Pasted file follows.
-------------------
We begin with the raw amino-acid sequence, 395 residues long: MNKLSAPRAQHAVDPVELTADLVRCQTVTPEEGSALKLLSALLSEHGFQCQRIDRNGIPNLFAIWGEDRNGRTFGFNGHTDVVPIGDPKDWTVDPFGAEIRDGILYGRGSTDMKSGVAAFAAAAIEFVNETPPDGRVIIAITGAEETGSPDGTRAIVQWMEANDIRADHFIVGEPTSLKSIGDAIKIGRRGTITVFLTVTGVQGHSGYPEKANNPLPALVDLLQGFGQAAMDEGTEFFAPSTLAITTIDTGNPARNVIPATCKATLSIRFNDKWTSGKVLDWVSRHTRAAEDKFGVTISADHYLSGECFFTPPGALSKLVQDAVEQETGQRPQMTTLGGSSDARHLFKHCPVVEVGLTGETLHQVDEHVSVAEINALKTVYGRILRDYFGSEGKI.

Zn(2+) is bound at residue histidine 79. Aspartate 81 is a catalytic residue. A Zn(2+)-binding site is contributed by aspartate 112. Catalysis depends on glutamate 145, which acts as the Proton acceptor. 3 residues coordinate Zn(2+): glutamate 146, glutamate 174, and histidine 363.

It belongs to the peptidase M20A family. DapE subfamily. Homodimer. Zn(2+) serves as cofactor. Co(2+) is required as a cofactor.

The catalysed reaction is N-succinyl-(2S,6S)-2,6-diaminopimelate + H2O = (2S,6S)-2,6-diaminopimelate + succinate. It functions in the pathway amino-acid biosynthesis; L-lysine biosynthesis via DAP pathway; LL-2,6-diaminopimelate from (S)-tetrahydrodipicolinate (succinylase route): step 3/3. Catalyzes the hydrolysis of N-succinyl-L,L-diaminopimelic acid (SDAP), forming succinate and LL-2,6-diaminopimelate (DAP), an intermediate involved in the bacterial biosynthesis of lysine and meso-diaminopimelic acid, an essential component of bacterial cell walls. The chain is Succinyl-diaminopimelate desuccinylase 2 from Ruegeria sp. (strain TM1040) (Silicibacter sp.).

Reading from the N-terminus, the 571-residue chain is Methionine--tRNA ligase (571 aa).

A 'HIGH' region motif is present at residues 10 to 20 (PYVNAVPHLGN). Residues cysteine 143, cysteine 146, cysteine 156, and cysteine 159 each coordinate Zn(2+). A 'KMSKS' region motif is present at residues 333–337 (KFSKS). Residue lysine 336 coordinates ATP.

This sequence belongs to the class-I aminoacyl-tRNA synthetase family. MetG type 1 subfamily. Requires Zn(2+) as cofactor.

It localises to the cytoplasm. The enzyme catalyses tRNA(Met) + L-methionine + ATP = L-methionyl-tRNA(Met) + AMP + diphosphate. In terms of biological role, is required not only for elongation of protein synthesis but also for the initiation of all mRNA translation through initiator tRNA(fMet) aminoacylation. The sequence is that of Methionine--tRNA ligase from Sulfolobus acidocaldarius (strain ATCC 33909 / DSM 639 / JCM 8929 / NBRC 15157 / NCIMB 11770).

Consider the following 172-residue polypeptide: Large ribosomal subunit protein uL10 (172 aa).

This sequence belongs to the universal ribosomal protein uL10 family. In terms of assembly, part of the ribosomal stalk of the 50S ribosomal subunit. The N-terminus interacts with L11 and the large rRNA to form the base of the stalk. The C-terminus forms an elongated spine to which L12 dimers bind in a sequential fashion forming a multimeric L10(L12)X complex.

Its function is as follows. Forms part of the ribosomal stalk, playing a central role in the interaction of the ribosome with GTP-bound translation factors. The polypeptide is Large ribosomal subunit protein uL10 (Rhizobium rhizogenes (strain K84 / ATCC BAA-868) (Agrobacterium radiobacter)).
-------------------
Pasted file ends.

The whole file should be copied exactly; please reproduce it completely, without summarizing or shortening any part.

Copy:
We begin with the raw amino-acid sequence, 395 residues long: MNKLSAPRAQHAVDPVELTADLVRCQTVTPEEGSALKLLSALLSEHGFQCQRIDRNGIPNLFAIWGEDRNGRTFGFNGHTDVVPIGDPKDWTVDPFGAEIRDGILYGRGSTDMKSGVAAFAAAAIEFVNETPPDGRVIIAITGAEETGSPDGTRAIVQWMEANDIRADHFIVGEPTSLKSIGDAIKIGRRGTITVFLTVTGVQGHSGYPEKANNPLPALVDLLQGFGQAAMDEGTEFFAPSTLAITTIDTGNPARNVIPATCKATLSIRFNDKWTSGKVLDWVSRHTRAAEDKFGVTISADHYLSGECFFTPPGALSKLVQDAVEQETGQRPQMTTLGGSSDARHLFKHCPVVEVGLTGETLHQVDEHVSVAEINALKTVYGRILRDYFGSEGKI.

Zn(2+) is bound at residue histidine 79. Aspartate 81 is a catalytic residue. A Zn(2+)-binding site is contributed by aspartate 112. Catalysis depends on glutamate 145, which acts as the Proton acceptor. 3 residues coordinate Zn(2+): glutamate 146, glutamate 174, and histidine 363.

It belongs to the peptidase M20A family. DapE subfamily. Homodimer. Zn(2+) serves as cofactor. Co(2+) is required as a cofactor.

The catalysed reaction is N-succinyl-(2S,6S)-2,6-diaminopimelate + H2O = (2S,6S)-2,6-diaminopimelate + succinate. It functions in the pathway amino-acid biosynthesis; L-lysine biosynthesis via DAP pathway; LL-2,6-diaminopimelate from (S)-tetrahydrodipicolinate (succinylase route): step 3/3. Catalyzes the hydrolysis of N-succinyl-L,L-diaminopimelic acid (SDAP), forming succinate and LL-2,6-diaminopimelate (DAP), an intermediate involved in the bacterial biosynthesis of lysine and meso-diaminopimelic acid, an essential component of bacterial cell walls. The chain is Succinyl-diaminopimelate desuccinylase 2 from Ruegeria sp. (strain TM1040) (Silicibacter sp.).

Reading from the N-terminus, the 571-residue chain is Methionine--tRNA ligase (571 aa).

A 'HIGH' region motif is present at residues 10 to 20 (PYVNAVPHLGN). Residues cysteine 143, cysteine 146, cysteine 156, and cysteine 159 each coordinate Zn(2+). A 'KMSKS' region motif is present at residues 333–337 (KFSKS). Residue lysine 336 coordinates ATP.

This sequence belongs to the class-I aminoacyl-tRNA synthetase family. MetG type 1 subfamily. Requires Zn(2+) as cofactor.

It localises to the cytoplasm. The enzyme catalyses tRNA(Met) + L-methionine + ATP = L-methionyl-tRNA(Met) + AMP + diphosphate. In terms of biological role, is required not only for elongation of protein synthesis but also for the initiation of all mRNA translation through initiator tRNA(fMet) aminoacylation. The sequence is that of Methionine--tRNA ligase from Sulfolobus acidocaldarius (strain ATCC 33909 / DSM 639 / JCM 8929 / NBRC 15157 / NCIMB 11770).

Consider the following 172-residue polypeptide: Large ribosomal subunit protein uL10 (172 aa).

This sequence belongs to the universal ribosomal protein uL10 family. In terms of assembly, part of the ribosomal stalk of the 50S ribosomal subunit. The N-terminus interacts with L11 and the large rRNA to form the base of the stalk. The C-terminus forms an elongated spine to which L12 dimers bind in a sequential fashion forming a multimeric L10(L12)X complex.

Its function is as follows. Forms part of the ribosomal stalk, playing a central role in the interaction of the ribosome with GTP-bound translation factors. The polypeptide is Large ribosomal subunit protein uL10 (Rhizobium rhizogenes (strain K84 / ATCC BAA-868) (Agrobacterium radiobacter)).